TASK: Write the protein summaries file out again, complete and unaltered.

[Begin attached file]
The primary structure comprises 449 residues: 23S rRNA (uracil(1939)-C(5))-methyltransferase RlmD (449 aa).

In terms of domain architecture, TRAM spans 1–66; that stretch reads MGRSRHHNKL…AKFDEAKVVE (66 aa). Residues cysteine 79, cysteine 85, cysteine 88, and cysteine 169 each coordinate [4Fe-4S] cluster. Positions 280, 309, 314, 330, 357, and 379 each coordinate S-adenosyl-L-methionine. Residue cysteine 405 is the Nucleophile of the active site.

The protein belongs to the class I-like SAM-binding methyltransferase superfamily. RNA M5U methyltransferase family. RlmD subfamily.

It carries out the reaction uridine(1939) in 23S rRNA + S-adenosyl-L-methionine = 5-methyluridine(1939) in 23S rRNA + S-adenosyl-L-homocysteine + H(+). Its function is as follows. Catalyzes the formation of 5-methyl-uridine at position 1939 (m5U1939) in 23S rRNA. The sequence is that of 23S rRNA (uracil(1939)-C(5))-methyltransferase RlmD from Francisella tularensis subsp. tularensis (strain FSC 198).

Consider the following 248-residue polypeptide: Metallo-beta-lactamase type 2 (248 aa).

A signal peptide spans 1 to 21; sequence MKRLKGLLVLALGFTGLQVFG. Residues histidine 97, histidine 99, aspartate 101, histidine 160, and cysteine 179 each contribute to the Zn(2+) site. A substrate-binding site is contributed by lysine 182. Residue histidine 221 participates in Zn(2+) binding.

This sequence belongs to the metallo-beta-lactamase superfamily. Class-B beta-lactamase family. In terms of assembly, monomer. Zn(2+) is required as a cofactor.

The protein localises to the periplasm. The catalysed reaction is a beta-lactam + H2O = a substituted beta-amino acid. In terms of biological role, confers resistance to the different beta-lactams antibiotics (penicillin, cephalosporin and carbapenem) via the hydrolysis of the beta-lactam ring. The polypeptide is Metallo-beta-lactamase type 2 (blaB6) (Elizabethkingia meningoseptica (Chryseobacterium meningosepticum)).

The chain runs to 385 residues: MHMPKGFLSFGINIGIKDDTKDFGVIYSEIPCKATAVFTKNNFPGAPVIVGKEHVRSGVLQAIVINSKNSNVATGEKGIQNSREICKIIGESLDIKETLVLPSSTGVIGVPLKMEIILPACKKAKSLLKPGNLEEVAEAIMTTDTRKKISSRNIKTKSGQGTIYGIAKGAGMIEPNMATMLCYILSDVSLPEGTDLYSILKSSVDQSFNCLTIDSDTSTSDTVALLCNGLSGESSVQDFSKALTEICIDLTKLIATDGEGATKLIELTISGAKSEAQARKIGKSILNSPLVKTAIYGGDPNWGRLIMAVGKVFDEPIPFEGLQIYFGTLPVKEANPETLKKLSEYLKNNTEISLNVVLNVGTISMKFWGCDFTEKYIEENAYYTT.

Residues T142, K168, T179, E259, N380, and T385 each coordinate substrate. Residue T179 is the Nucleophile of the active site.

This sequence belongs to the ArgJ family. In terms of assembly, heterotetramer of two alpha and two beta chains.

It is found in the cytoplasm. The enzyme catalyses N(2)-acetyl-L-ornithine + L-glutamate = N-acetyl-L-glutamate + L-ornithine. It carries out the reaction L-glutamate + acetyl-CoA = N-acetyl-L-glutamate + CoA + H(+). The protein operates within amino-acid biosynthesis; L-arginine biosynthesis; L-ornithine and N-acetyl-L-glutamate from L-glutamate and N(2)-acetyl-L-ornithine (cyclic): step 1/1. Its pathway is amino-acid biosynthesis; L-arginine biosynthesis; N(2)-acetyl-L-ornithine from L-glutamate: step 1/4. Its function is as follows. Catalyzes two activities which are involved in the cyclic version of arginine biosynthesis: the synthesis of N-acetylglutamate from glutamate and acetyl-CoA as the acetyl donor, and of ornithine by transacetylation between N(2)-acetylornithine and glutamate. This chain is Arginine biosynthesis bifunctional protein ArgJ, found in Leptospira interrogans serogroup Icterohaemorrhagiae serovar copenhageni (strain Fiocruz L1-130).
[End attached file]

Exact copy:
The primary structure comprises 449 residues: 23S rRNA (uracil(1939)-C(5))-methyltransferase RlmD (449 aa).

In terms of domain architecture, TRAM spans 1–66; that stretch reads MGRSRHHNKL…AKFDEAKVVE (66 aa). Residues cysteine 79, cysteine 85, cysteine 88, and cysteine 169 each coordinate [4Fe-4S] cluster. Positions 280, 309, 314, 330, 357, and 379 each coordinate S-adenosyl-L-methionine. Residue cysteine 405 is the Nucleophile of the active site.

The protein belongs to the class I-like SAM-binding methyltransferase superfamily. RNA M5U methyltransferase family. RlmD subfamily.

It carries out the reaction uridine(1939) in 23S rRNA + S-adenosyl-L-methionine = 5-methyluridine(1939) in 23S rRNA + S-adenosyl-L-homocysteine + H(+). Its function is as follows. Catalyzes the formation of 5-methyl-uridine at position 1939 (m5U1939) in 23S rRNA. The sequence is that of 23S rRNA (uracil(1939)-C(5))-methyltransferase RlmD from Francisella tularensis subsp. tularensis (strain FSC 198).

Consider the following 248-residue polypeptide: Metallo-beta-lactamase type 2 (248 aa).

A signal peptide spans 1 to 21; sequence MKRLKGLLVLALGFTGLQVFG. Residues histidine 97, histidine 99, aspartate 101, histidine 160, and cysteine 179 each contribute to the Zn(2+) site. A substrate-binding site is contributed by lysine 182. Residue histidine 221 participates in Zn(2+) binding.

This sequence belongs to the metallo-beta-lactamase superfamily. Class-B beta-lactamase family. In terms of assembly, monomer. Zn(2+) is required as a cofactor.

The protein localises to the periplasm. The catalysed reaction is a beta-lactam + H2O = a substituted beta-amino acid. In terms of biological role, confers resistance to the different beta-lactams antibiotics (penicillin, cephalosporin and carbapenem) via the hydrolysis of the beta-lactam ring. The polypeptide is Metallo-beta-lactamase type 2 (blaB6) (Elizabethkingia meningoseptica (Chryseobacterium meningosepticum)).

The chain runs to 385 residues: MHMPKGFLSFGINIGIKDDTKDFGVIYSEIPCKATAVFTKNNFPGAPVIVGKEHVRSGVLQAIVINSKNSNVATGEKGIQNSREICKIIGESLDIKETLVLPSSTGVIGVPLKMEIILPACKKAKSLLKPGNLEEVAEAIMTTDTRKKISSRNIKTKSGQGTIYGIAKGAGMIEPNMATMLCYILSDVSLPEGTDLYSILKSSVDQSFNCLTIDSDTSTSDTVALLCNGLSGESSVQDFSKALTEICIDLTKLIATDGEGATKLIELTISGAKSEAQARKIGKSILNSPLVKTAIYGGDPNWGRLIMAVGKVFDEPIPFEGLQIYFGTLPVKEANPETLKKLSEYLKNNTEISLNVVLNVGTISMKFWGCDFTEKYIEENAYYTT.

Residues T142, K168, T179, E259, N380, and T385 each coordinate substrate. Residue T179 is the Nucleophile of the active site.

This sequence belongs to the ArgJ family. In terms of assembly, heterotetramer of two alpha and two beta chains.

It is found in the cytoplasm. The enzyme catalyses N(2)-acetyl-L-ornithine + L-glutamate = N-acetyl-L-glutamate + L-ornithine. It carries out the reaction L-glutamate + acetyl-CoA = N-acetyl-L-glutamate + CoA + H(+). The protein operates within amino-acid biosynthesis; L-arginine biosynthesis; L-ornithine and N-acetyl-L-glutamate from L-glutamate and N(2)-acetyl-L-ornithine (cyclic): step 1/1. Its pathway is amino-acid biosynthesis; L-arginine biosynthesis; N(2)-acetyl-L-ornithine from L-glutamate: step 1/4. Its function is as follows. Catalyzes two activities which are involved in the cyclic version of arginine biosynthesis: the synthesis of N-acetylglutamate from glutamate and acetyl-CoA as the acetyl donor, and of ornithine by transacetylation between N(2)-acetylornithine and glutamate. This chain is Arginine biosynthesis bifunctional protein ArgJ, found in Leptospira interrogans serogroup Icterohaemorrhagiae serovar copenhageni (strain Fiocruz L1-130).